The Egyptians also took symbolic action near the Jura airport, situated about 15 kilometers from the Israeli border; where the Multinational Force and Observers (MFO) base has long suffered from Bedouin attacks. Evidently, there were also two small additional centers of Egyptian activity. It was not even the shadow of an extensive operation. Instead, it was a staged performance for an Egyptian public that clamored for vengeance and dead bodies. And, by the way, any change in the status quo between Egypt and Israel — such as flying in assault helicopters — was done in full coordination with Israel. Egyptian requests for additional military forces in Sinai are being examined thoroughly. Israel claims that Egypt does not even make use of the force that is already present in the north and center of Sinai, a force that Israel gave its permission for in the past.

The closure of the Rafah border crossing will also end soon. The Egyptian president will not withstand the pressure of the Muslim Brotherhood to end the collective punishment of the Gaza Strip. Unintentionally, the Muslim Brotherhood regime in Egypt and the Egyptian army are paying the price of democracy. When there is freedom of the press and of expression, it is no longer possible to block criticism. When Egyptian public opinion demands that action be taken, it is taken — if only for outward appearances.

The main ire of the Egyptian regime is directed against Ahmed Jabari, Hamas’ military chief. Ironically, Jabari had become the pampered child of Egyptian intelligence over the last few months. In contrast to what was allowed in the past, Jabari’s men have recently been allowed to enter and exit from Gaza and travel to Cairo freely. Jabari himself spent a month in a Cairo hospital due to back problems. Former intelligence chief General Muwafi had an agreement with Jabari: Under no condition would a terrorist attack emerge from Sinai to harm Egyptian soldiers, or an attack from Sinai against Israel that would embarrass the Egyptians, without Jabari first notifying Egypt about it.

Egypt had no doubts: Hamas knew about the preparations for the attack from Sinai, and the attack itself was connected in some way to Gaza. But Jabari betrayed them. They are convinced that Jabari knew about the attack and did not warn them.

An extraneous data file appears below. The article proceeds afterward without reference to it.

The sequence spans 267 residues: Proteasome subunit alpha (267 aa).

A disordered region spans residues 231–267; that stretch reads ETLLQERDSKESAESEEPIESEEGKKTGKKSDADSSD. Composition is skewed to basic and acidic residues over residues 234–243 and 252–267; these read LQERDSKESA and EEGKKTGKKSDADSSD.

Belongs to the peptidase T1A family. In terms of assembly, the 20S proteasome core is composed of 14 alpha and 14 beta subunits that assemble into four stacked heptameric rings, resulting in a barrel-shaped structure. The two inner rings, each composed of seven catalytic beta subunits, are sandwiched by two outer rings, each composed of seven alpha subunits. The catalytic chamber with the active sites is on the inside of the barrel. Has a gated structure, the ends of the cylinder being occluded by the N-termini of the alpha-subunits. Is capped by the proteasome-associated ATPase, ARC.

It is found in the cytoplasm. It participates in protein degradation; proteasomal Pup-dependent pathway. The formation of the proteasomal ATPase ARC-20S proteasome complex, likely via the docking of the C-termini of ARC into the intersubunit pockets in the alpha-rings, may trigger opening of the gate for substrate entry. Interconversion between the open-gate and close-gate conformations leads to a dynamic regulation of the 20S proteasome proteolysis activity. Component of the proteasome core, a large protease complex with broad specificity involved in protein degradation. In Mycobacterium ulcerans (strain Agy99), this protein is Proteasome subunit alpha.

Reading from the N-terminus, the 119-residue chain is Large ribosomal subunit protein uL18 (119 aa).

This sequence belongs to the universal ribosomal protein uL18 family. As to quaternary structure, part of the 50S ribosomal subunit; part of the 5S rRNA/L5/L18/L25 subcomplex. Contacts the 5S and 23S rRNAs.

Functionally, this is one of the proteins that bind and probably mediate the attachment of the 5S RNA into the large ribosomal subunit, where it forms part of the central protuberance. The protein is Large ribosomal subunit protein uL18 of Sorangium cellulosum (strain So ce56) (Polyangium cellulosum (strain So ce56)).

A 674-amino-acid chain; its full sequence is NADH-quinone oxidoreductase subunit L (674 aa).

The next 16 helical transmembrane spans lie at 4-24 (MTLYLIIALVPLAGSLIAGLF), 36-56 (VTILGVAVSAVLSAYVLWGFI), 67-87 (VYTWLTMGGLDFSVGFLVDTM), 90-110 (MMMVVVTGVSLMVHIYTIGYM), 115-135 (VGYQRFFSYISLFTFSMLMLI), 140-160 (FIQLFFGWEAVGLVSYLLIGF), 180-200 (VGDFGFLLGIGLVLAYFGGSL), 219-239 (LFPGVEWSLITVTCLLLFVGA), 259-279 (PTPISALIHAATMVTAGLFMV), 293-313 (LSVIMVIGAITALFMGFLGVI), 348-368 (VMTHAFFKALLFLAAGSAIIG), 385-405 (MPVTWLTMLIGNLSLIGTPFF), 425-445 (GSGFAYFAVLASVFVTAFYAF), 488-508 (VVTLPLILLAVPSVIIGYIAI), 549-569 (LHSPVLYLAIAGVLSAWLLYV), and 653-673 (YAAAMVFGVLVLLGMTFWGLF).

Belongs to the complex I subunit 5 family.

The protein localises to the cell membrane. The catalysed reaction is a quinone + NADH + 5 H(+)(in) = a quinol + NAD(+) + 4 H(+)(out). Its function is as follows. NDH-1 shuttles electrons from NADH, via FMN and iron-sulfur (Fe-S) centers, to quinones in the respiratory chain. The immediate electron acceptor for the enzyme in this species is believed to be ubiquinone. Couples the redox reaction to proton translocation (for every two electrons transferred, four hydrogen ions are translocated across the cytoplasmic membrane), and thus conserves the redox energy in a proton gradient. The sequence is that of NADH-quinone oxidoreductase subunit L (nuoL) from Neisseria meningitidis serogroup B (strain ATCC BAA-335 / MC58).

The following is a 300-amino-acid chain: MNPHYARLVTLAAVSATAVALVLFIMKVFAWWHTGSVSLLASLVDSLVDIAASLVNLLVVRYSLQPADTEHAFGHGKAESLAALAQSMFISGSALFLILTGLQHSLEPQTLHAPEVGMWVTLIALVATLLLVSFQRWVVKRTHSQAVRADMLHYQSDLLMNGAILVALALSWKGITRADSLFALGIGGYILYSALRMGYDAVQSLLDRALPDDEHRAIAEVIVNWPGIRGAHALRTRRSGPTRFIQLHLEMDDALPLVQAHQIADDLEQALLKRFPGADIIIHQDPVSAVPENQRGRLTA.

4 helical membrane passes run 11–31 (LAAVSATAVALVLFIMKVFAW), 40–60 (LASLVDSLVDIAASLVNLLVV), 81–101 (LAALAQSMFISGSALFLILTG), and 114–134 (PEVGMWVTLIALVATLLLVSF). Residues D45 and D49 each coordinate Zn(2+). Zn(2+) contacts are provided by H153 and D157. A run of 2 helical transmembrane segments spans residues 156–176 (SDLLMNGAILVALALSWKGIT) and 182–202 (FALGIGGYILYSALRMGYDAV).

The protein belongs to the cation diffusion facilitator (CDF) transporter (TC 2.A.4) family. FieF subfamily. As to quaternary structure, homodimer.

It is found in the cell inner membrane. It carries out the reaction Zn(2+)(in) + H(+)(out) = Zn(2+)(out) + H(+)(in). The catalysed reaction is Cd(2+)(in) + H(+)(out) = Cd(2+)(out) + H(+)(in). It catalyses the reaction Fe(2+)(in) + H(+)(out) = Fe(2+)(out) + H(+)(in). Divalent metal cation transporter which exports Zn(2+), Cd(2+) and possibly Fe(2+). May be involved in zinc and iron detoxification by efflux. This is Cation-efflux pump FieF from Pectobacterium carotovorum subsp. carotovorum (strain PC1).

And by the way, the Bedouins are the first to get wind of changes in the state of mind of the Egyptian authorities. Today, being a resident of Gaza in Sinai is dangerous. The Bedouins are chasing them away and accusing them of causing their hardships with the Egyptian authorities.

Haniyeh’s troubles

The terrorist attack that took place last Monday [August 6] had been in its planning stages for at least two months. Usually, “high-quality operations” of this type are executed by a group of fighters collected from various terror bases in Sinai. Whoever plans and commands an attack collects the people according to their vocations and devotion to the cause. From his point of view, this is an elite group.

In preparation for last week’s attack, a group of 15-20 men concentrated in a Bedouin village only a few kilometers from the border with Israel and began training. Money was needed to house the people, to feed them and to buy weapons. It was also necessary to acquire half a ton of explosives and install them in the vehicle  — this was accomplished deep in Sinai, without interference. Simultaneously, the group was involved in collecting intelligence along the border with Israel to uncover its weak points. They trained day and night and are also photographed. Someday in the future, we may even see the film on one of the World Jihad sites.